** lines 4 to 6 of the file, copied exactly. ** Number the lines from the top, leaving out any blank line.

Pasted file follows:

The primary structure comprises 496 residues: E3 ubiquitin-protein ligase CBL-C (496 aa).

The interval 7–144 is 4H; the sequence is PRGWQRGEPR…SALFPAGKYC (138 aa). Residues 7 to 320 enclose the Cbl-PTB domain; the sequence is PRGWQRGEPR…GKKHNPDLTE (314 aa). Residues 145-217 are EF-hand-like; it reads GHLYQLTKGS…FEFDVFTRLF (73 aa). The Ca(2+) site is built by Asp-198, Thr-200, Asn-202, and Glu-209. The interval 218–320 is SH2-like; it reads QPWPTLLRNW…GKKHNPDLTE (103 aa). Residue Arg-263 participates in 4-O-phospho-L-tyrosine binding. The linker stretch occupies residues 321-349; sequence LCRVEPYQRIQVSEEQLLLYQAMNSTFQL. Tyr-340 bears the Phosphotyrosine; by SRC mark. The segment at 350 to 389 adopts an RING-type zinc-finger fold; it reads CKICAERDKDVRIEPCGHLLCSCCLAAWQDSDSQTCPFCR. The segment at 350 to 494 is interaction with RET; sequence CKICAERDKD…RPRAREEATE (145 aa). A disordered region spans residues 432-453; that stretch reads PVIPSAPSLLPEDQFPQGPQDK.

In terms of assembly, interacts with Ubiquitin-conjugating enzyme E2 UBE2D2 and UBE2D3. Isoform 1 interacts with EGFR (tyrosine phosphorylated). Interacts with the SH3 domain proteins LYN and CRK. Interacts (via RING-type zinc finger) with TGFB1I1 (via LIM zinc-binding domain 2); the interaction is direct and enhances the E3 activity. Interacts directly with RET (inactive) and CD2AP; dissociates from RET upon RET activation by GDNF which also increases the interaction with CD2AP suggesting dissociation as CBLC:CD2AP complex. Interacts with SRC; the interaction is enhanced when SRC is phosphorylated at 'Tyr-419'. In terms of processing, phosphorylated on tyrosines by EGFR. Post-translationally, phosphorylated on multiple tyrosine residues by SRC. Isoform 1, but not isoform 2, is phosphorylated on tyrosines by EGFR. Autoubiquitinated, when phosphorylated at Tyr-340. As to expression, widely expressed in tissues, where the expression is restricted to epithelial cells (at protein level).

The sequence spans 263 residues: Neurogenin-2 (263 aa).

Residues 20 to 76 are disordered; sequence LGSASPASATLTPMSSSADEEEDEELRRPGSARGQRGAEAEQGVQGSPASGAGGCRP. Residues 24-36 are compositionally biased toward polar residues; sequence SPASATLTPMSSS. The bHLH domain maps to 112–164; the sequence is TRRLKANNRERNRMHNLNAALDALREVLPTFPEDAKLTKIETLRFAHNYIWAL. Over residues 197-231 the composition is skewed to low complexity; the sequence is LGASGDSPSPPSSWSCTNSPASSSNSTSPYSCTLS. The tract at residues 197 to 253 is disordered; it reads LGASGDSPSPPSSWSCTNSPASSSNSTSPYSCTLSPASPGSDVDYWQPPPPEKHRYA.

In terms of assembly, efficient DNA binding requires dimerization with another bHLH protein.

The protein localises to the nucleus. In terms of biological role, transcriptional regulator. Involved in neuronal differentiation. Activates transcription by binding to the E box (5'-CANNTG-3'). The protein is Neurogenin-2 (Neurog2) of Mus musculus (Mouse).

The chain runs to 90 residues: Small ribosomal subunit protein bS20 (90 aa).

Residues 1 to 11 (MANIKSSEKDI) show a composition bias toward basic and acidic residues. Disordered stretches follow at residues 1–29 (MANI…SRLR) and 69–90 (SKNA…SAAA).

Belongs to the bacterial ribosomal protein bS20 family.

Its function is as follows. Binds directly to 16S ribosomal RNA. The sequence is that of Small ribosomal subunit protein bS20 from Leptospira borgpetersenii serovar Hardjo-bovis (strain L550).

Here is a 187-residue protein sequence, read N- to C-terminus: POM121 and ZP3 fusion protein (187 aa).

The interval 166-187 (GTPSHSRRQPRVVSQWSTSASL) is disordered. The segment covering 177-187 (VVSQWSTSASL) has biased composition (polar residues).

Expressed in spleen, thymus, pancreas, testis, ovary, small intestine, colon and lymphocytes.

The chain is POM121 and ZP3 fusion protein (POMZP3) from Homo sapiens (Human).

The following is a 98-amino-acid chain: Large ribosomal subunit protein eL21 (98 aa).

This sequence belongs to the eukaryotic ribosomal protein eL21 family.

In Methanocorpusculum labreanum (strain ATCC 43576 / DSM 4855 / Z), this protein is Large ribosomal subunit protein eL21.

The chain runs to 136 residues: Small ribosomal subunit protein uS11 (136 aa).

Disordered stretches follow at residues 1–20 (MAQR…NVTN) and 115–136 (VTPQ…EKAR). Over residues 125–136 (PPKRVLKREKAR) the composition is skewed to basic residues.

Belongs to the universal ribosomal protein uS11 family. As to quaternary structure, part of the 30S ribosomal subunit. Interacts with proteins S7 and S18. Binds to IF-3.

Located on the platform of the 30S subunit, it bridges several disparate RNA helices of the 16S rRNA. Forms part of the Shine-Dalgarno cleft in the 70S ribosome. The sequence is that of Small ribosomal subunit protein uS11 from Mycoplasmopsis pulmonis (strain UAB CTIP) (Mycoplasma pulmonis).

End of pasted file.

The sequence spans 263 residues: Neurogenin-2 (263 aa).

Residues 20 to 76 are disordered; sequence LGSASPASATLTPMSSSADEEEDEELRRPGSARGQRGAEAEQGVQGSPASGAGGCRP. Residues 24-36 are compositionally biased toward polar residues; sequence SPASATLTPMSSS. The bHLH domain maps to 112–164; the sequence is TRRLKANNRERNRMHNLNAALDALREVLPTFPEDAKLTKIETLRFAHNYIWAL. Over residues 197-231 the composition is skewed to low complexity; the sequence is LGASGDSPSPPSSWSCTNSPASSSNSTSPYSCTLS. The tract at residues 197 to 253 is disordered; it reads LGASGDSPSPPSSWSCTNSPASSSNSTSPYSCTLSPASPGSDVDYWQPPPPEKHRYA.

In terms of assembly, efficient DNA binding requires dimerization with another bHLH protein.